Former inmates on post-release community supervision and mandatory supervision should be eligible to vote, civil-rights groups argue in a lawsuit filed Tuesday against California Secretary of State Debra Bowen.
Bowen issued a directive in 2011 that people in these categories – which were created under the prison realignment plan pursued by Gov. Jerry Brown and the Legislature – were ineligible to cast ballots.
But the lawsuit – filed in Alameda County Superior Court by the American Civil Liberties Union of Northern California and the Lawyers’ Committee for Civil Rights of the San Francisco Bay Area on behalf of the League of Women Voters of California, the All of Us Or None inmate-rights group, and several individuals – notes the state constitution specifies that every adult Californian has a right to vote except while “imprisoned or on parole for a conviction of a felony” or mentally incompetent.
More than 58,000 people have been wrongly disenfranchised by Bowen’s “administrative fiat,” the lawsuit claims.
“Voting is a civic duty, and prohibiting people who are living in the community under these new forms of community supervision from participating in this critical part of our democracy serves no useful purpose and is likely to impede re-integration and rehabilitation into civil society,” the lawsuit says.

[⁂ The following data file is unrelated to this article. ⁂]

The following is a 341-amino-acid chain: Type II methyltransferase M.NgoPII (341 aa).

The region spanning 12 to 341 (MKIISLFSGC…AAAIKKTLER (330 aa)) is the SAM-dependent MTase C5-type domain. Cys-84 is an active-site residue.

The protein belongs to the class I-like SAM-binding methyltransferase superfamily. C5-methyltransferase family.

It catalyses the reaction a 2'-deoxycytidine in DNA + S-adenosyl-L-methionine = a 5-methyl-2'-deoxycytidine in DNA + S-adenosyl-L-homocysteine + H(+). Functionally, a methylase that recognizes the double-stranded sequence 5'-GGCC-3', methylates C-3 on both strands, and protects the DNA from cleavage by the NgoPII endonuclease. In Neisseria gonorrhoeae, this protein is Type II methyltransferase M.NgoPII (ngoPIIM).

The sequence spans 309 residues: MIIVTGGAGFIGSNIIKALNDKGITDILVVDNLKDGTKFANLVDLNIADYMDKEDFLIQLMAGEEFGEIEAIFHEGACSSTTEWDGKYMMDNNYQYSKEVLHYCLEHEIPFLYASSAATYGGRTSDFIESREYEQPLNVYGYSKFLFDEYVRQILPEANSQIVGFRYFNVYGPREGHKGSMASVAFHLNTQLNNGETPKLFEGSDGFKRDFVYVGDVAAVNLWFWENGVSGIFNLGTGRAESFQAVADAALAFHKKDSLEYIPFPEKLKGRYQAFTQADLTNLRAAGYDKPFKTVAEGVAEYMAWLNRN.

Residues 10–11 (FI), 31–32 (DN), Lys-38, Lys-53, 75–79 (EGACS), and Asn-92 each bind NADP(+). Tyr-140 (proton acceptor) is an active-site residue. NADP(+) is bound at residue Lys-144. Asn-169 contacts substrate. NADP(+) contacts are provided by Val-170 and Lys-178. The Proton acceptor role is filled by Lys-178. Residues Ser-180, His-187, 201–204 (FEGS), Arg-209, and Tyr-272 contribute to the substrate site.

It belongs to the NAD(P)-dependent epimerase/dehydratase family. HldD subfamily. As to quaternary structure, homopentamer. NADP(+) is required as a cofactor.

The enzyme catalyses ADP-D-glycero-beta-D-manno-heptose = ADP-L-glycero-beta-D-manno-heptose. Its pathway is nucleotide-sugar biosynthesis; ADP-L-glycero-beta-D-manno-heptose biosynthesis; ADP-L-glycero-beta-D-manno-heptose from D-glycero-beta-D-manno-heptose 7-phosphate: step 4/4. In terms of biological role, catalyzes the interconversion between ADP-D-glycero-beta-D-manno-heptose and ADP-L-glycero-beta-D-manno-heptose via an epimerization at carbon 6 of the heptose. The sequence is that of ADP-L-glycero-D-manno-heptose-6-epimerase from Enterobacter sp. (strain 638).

Also, Bowen violated the California Administrative Procedure Act by issuing her directive without giving any public notice or allowing comments, the suit claims. “These requirements are meant to ensure that people who will be affected by a government rule or policy can have a voice in its creation and to provide, as our supreme court has put it, some security against ‘bureaucratic tyranny.’”
UPDATE @ 11:47 A.M.: A similar lawsuit was filed in 2012, but the state Court of Appeal and Supreme Court both declined to review the case, so Bowen’s interpretation of the law stood. Bowen won’t comment on pending litigation, a spokeswoman said Tuesday.